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I rode on the back of my dad's bike back as far as I can remember so did my brother. I have pictures from before I was 5 and we never had a problem. I can tell you we never had properly fitting helmets or gear. Fast forward 20 years as I was coming down the street with my oldest son on the back of my CBR the middle son runs out in front of the bike, clips the bar end, bike flips both me and son land high side style on our head and right shoulder. Broken collar bones for both of us, luckily we had Helmets. Then when we healed up we went riding again. I also continued to ride my Daughter who was 7 years younger than the boys. I also never let any one else's kid ride with me. Even relatives kids.
Because this can happen! St patricks day this year in Kansas City Mo,
http://www.kansascity.com/2011/03/17...otorcycle.html
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Old 03-27-2011, 01:24 AM   #43
trustme
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We recently completed almost 2000 km touring with Miss 10 on the back , no probs

1/ ATGATT no ifs, no buts
2/ Ride sensibly & carefully
3/ Stop often
4/ Keep daily distances short or they will hate it
5/ Keep them warm

Well worth the risk. Miss 10 had a holiday she will never forget.
You have to tailor what you do around the kid.
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Old 03-27-2011, 02:13 AM   #44
The Bigfella
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Yep, ATGATT.

However, I, unfortunately, had to go to the funeral of one of my eldest boy's football teammates.... he was on the back of his Dad's bike - and the old tyre on the back blew and the kid hit a tree. Incredibly sad.

A boy in my other son's team was killed by a dingo around the same time.

Shit happened - twice. Once on the road, once camping. Shit won't stop me doing things... but it makes me more aware

btw... I reckon checking the age of vehicle tyres should be a compulsory part of registration renewal. Anything over 6 years old... replace it.
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Old 04-05-2011, 11:37 AM   #45
ObiJohn
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Risk versus reward...

To me, it's all about risk versus reward. I can't see taking a young child (under 6) on the bike unless it's around the neighborhood for just a couple of minutes AND they're sufficiently protected. Young children are especially fragile. Even up to 10 or so I have to wonder if they have the physical strength and mental discipline to hold on if one has to take evasive action on the road. Maybe they do... but is the risk worth it?

Most of you have been riding a lot longer than I have, but I've been alive as long or longer than most of you. What most people thought was acceptable risk when I was young is far more than most of us will accept now... at least in the developed world. I was in India last week; the craziness I saw in traffic, on motorcycles, was unbelievable. I had a man pull up to me with his three-year-old son riding on the tank... in a cotton outfit with no shoes and no helmet or eye protection... on a main arterial in a major Indian city during rush hour. If ANYTHING goes wrong, that child is dead.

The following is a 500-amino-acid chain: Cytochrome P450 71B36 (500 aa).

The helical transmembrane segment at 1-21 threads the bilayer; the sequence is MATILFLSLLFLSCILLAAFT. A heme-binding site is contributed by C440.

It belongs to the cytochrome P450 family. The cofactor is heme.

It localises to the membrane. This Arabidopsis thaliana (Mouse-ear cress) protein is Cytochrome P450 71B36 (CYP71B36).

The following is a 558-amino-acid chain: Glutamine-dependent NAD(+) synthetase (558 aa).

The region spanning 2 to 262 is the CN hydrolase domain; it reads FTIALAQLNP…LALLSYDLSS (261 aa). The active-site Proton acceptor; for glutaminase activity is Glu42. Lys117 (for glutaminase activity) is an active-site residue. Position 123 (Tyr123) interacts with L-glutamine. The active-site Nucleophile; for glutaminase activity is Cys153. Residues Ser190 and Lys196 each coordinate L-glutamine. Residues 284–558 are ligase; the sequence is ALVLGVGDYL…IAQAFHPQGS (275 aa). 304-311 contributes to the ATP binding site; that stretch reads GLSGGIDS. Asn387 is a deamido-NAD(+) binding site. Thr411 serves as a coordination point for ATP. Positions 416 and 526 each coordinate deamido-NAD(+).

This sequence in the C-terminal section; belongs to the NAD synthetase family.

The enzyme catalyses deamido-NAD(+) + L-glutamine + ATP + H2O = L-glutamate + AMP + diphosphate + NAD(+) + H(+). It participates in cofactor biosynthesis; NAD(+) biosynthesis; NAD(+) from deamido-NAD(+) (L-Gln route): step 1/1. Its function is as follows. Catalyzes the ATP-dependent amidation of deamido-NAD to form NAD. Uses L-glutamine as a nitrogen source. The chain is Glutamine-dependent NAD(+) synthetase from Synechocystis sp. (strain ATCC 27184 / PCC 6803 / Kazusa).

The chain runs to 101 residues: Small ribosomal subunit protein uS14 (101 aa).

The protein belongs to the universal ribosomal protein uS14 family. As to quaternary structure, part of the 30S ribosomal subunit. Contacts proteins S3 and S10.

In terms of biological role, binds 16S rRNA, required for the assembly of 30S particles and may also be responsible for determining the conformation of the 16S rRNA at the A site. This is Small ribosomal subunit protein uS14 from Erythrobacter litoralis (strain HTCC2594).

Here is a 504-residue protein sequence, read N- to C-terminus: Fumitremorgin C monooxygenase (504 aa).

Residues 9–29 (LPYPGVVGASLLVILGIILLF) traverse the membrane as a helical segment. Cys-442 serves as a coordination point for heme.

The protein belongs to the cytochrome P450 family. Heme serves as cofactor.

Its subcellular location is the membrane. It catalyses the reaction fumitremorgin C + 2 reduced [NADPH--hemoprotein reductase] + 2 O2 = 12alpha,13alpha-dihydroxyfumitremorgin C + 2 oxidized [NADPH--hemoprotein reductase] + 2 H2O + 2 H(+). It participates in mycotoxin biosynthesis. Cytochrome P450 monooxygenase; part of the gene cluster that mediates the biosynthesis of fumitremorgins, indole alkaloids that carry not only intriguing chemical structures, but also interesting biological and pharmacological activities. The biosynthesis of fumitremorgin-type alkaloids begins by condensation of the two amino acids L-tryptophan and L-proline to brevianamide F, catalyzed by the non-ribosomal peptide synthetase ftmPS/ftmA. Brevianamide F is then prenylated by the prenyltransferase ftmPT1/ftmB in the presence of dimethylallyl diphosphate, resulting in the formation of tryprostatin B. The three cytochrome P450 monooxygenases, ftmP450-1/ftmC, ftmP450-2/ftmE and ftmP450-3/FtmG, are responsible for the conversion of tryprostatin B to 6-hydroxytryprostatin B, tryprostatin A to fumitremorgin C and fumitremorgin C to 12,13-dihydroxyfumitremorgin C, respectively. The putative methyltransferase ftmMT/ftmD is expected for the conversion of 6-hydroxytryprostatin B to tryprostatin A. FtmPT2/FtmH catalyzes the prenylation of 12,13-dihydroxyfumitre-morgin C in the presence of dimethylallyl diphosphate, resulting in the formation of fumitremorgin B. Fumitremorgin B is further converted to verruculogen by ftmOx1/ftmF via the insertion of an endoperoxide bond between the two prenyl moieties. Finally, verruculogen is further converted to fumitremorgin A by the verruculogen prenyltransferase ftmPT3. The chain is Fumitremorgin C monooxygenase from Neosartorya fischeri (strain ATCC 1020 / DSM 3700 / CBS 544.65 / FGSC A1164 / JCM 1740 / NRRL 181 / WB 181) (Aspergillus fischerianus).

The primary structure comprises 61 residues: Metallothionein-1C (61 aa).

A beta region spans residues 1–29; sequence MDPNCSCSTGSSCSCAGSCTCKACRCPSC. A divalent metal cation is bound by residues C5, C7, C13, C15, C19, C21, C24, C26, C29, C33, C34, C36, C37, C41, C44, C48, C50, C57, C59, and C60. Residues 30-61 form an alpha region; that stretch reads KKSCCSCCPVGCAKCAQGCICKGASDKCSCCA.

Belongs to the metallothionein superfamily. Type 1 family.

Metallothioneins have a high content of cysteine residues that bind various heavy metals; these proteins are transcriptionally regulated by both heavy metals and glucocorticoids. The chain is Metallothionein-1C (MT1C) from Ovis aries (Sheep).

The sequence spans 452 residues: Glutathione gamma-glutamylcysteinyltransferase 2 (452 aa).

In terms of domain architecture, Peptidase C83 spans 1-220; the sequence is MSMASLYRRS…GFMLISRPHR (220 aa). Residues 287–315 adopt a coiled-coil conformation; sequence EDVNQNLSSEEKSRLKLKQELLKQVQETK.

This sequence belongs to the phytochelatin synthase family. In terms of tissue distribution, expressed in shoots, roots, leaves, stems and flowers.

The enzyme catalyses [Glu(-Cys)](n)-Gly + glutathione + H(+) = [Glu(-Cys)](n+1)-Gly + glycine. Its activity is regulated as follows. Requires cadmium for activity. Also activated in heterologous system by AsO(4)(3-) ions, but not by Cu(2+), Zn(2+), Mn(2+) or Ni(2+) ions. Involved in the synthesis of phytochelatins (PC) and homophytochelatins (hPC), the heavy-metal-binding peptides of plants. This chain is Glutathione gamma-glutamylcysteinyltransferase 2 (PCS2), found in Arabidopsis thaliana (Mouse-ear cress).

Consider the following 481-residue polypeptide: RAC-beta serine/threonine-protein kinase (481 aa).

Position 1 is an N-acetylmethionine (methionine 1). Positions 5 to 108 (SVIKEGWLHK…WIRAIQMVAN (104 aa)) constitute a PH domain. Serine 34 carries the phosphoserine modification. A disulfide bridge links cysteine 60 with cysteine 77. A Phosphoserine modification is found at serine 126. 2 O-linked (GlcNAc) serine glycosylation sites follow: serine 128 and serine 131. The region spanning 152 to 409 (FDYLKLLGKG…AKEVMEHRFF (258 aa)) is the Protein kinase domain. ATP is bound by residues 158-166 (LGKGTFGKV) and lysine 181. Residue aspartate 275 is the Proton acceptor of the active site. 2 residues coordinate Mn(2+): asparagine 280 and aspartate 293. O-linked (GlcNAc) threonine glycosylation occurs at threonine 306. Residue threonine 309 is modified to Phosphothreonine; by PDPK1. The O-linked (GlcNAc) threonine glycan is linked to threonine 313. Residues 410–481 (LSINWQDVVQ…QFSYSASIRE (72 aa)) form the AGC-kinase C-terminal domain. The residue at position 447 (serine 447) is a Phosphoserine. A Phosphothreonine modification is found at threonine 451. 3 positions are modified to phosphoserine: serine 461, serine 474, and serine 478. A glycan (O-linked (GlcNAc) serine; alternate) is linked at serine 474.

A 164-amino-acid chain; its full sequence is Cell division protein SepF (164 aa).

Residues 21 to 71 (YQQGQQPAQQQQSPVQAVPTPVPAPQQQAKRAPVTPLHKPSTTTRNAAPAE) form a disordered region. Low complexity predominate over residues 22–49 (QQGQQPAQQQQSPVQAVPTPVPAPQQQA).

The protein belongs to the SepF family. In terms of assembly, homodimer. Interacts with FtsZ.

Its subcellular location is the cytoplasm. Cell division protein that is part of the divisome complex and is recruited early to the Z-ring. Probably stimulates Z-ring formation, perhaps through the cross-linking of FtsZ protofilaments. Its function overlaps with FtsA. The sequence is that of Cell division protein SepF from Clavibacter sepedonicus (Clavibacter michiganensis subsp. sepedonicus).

My sense of acceptable risk certainly has changed since I've gotten older; some of the things I did as a teenager or young adult seem unbelievably stupid now. It's good that God looks after fools.

I've been riding as an adult for a couple of years now, but I still won't take my 10-year-old son for a ride on my bike. However, I did buy him his own XR70 for his birthday, and we took the MSF Dirt Bike class together. Like most children, his common sense can be lacking at times, and he is still developing the ability to think ahead a little. As a parent, one of the hardest things for me to accept is that he will have to make many of his own mistakes... and my job is to try to minimize the consequences of those mistakes because I can't prevent them.

I can accept the risk of having my son ride, with protective gear, in off-road situations (trails, etc., but not racing). I feel that I can control the risk so that it is acceptable. On the street is another matter. You can do everything right, and still get killed by some idiot who isn't paying attention (my only serious injury/accident was caused by that). I'm hoping that riding off-road will expose my son to motorcycling in a safer, more controlled environment... and I hope he DOESN'T get a street motorcycle until he's past his 20s.

I guess it all comes down to looking at the worst that can reasonably happen, and then asking yourself, "Is it worth it?"